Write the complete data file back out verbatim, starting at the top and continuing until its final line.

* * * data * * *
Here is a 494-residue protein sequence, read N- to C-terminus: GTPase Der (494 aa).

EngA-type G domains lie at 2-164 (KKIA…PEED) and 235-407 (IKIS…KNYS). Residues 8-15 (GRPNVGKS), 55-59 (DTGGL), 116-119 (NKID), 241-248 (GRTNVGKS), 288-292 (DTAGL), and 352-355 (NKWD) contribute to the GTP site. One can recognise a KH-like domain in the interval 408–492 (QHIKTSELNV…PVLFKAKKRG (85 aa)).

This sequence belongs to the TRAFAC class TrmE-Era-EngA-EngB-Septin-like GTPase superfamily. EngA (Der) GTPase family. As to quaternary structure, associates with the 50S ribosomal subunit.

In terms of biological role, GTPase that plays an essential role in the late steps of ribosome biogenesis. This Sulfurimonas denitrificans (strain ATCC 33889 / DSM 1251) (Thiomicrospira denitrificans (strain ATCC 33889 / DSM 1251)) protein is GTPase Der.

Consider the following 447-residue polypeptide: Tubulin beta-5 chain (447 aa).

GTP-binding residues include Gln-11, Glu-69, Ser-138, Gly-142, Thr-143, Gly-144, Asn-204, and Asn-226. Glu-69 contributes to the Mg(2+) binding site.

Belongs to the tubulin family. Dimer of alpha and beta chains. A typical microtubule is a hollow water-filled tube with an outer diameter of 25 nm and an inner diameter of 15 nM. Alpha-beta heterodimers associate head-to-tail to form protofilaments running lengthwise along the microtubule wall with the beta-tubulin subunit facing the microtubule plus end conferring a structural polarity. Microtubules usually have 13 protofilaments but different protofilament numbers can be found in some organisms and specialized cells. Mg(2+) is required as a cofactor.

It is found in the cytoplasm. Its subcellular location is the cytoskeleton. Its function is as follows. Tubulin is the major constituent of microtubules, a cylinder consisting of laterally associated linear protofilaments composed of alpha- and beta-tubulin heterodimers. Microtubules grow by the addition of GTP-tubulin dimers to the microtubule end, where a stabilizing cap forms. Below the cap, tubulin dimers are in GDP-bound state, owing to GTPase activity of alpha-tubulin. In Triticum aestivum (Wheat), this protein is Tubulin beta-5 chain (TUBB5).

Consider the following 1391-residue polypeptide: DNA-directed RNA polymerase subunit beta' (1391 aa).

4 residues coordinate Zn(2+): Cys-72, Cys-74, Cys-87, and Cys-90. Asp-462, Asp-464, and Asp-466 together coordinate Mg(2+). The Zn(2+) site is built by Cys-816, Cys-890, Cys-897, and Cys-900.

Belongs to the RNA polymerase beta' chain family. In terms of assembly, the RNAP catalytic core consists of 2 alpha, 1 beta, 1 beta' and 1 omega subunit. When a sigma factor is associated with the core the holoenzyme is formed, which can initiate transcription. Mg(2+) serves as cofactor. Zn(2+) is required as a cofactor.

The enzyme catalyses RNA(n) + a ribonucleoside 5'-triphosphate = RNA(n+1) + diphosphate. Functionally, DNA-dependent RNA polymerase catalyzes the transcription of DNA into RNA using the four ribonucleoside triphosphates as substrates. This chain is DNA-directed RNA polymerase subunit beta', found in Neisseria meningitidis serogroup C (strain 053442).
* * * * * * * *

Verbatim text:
Here is a 494-residue protein sequence, read N- to C-terminus: GTPase Der (494 aa).

EngA-type G domains lie at 2-164 (KKIA…PEED) and 235-407 (IKIS…KNYS). Residues 8-15 (GRPNVGKS), 55-59 (DTGGL), 116-119 (NKID), 241-248 (GRTNVGKS), 288-292 (DTAGL), and 352-355 (NKWD) contribute to the GTP site. One can recognise a KH-like domain in the interval 408–492 (QHIKTSELNV…PVLFKAKKRG (85 aa)).

This sequence belongs to the TRAFAC class TrmE-Era-EngA-EngB-Septin-like GTPase superfamily. EngA (Der) GTPase family. As to quaternary structure, associates with the 50S ribosomal subunit.

In terms of biological role, GTPase that plays an essential role in the late steps of ribosome biogenesis. This Sulfurimonas denitrificans (strain ATCC 33889 / DSM 1251) (Thiomicrospira denitrificans (strain ATCC 33889 / DSM 1251)) protein is GTPase Der.

Consider the following 447-residue polypeptide: Tubulin beta-5 chain (447 aa).

GTP-binding residues include Gln-11, Glu-69, Ser-138, Gly-142, Thr-143, Gly-144, Asn-204, and Asn-226. Glu-69 contributes to the Mg(2+) binding site.

Belongs to the tubulin family. Dimer of alpha and beta chains. A typical microtubule is a hollow water-filled tube with an outer diameter of 25 nm and an inner diameter of 15 nM. Alpha-beta heterodimers associate head-to-tail to form protofilaments running lengthwise along the microtubule wall with the beta-tubulin subunit facing the microtubule plus end conferring a structural polarity. Microtubules usually have 13 protofilaments but different protofilament numbers can be found in some organisms and specialized cells. Mg(2+) is required as a cofactor.

It is found in the cytoplasm. Its subcellular location is the cytoskeleton. Its function is as follows. Tubulin is the major constituent of microtubules, a cylinder consisting of laterally associated linear protofilaments composed of alpha- and beta-tubulin heterodimers. Microtubules grow by the addition of GTP-tubulin dimers to the microtubule end, where a stabilizing cap forms. Below the cap, tubulin dimers are in GDP-bound state, owing to GTPase activity of alpha-tubulin. In Triticum aestivum (Wheat), this protein is Tubulin beta-5 chain (TUBB5).

Consider the following 1391-residue polypeptide: DNA-directed RNA polymerase subunit beta' (1391 aa).

4 residues coordinate Zn(2+): Cys-72, Cys-74, Cys-87, and Cys-90. Asp-462, Asp-464, and Asp-466 together coordinate Mg(2+). The Zn(2+) site is built by Cys-816, Cys-890, Cys-897, and Cys-900.

Belongs to the RNA polymerase beta' chain family. In terms of assembly, the RNAP catalytic core consists of 2 alpha, 1 beta, 1 beta' and 1 omega subunit. When a sigma factor is associated with the core the holoenzyme is formed, which can initiate transcription. Mg(2+) serves as cofactor. Zn(2+) is required as a cofactor.

The enzyme catalyses RNA(n) + a ribonucleoside 5'-triphosphate = RNA(n+1) + diphosphate. Functionally, DNA-dependent RNA polymerase catalyzes the transcription of DNA into RNA using the four ribonucleoside triphosphates as substrates. This chain is DNA-directed RNA polymerase subunit beta', found in Neisseria meningitidis serogroup C (strain 053442).